In his previous "Rescue Bots" incarnation, Bumblebee had the vehicle mode of a sports car, inspired by his appearance in the live action films. This time out he's taken on the form of a motorcycle in vehicle mode. The design elements of this mode carry over into the robot mode, and almost every section of this form calls out some feature of his vehicle form. His head design is a modified version of the head design used on previous "Rescue Bots" Bumblebee designs, which in turn borrows its rounded shape with a small "mouth piece" over the lower part of the face from the live action movies. I also think that some of this head design is reminscent of "Bumper", a G1 character who, like Bumblebee, was a "Mini-Bot" in G1. Elements of Bumper's head design include the three raised lines on the top of the head and the details that flair out to the sides. It may just be me reading too much into the designs, but the parallels are interesting. Leading to the rest of the body is a bit of a "collar" around the head which looks like mechanical straps on either side of his neck angling downward.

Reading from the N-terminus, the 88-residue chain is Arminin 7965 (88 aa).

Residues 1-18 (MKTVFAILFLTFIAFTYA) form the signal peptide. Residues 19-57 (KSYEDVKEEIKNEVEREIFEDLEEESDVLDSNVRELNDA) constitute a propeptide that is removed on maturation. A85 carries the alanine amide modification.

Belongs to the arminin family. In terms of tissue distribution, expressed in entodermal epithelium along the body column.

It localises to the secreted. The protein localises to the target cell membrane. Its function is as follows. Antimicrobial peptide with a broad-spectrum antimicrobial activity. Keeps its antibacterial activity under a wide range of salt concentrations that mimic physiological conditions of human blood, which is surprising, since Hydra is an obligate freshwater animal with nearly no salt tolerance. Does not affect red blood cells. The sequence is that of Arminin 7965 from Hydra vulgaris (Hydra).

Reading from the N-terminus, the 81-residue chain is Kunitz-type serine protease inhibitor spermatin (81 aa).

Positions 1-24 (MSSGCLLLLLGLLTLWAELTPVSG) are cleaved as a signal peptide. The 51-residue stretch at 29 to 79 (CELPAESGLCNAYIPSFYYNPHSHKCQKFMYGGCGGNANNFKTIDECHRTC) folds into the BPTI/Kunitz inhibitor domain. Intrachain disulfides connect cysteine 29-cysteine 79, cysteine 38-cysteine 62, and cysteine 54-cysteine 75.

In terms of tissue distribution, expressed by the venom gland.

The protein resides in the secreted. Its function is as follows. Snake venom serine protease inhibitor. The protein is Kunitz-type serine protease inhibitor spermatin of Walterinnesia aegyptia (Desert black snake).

I mentioned most of the robot mode echoes the vehicle mode. This is most obvious on his torso and legs. The torso has six cyclinders sticking out to the sides (three on each side), indicating a bulk of his torso is made up of the motorcycle engine. The top of the torso section has a windshield design which mimicks a similar design from the vehicle form. The legs have two exhaust pipes running down the sides down to his feet. His arms each have a wheel on them, which I can see being used as shields of some sort in this mode. The legs also feature wheels from the vehicle mode, though they really don't serve any potential function other than filling up space in the middle of the legs.